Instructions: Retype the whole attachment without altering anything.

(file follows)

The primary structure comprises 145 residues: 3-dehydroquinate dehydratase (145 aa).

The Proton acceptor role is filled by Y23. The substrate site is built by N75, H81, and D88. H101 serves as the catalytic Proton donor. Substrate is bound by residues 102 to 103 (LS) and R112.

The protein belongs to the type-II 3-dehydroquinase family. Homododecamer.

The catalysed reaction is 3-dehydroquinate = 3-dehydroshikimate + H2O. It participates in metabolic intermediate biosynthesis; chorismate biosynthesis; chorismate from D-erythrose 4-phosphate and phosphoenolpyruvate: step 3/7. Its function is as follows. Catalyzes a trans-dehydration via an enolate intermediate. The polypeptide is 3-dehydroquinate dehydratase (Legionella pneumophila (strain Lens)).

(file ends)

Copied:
The primary structure comprises 145 residues: 3-dehydroquinate dehydratase (145 aa).

The Proton acceptor role is filled by Y23. The substrate site is built by N75, H81, and D88. H101 serves as the catalytic Proton donor. Substrate is bound by residues 102 to 103 (LS) and R112.

The protein belongs to the type-II 3-dehydroquinase family. Homododecamer.

The catalysed reaction is 3-dehydroquinate = 3-dehydroshikimate + H2O. It participates in metabolic intermediate biosynthesis; chorismate biosynthesis; chorismate from D-erythrose 4-phosphate and phosphoenolpyruvate: step 3/7. Its function is as follows. Catalyzes a trans-dehydration via an enolate intermediate. The polypeptide is 3-dehydroquinate dehydratase (Legionella pneumophila (strain Lens)).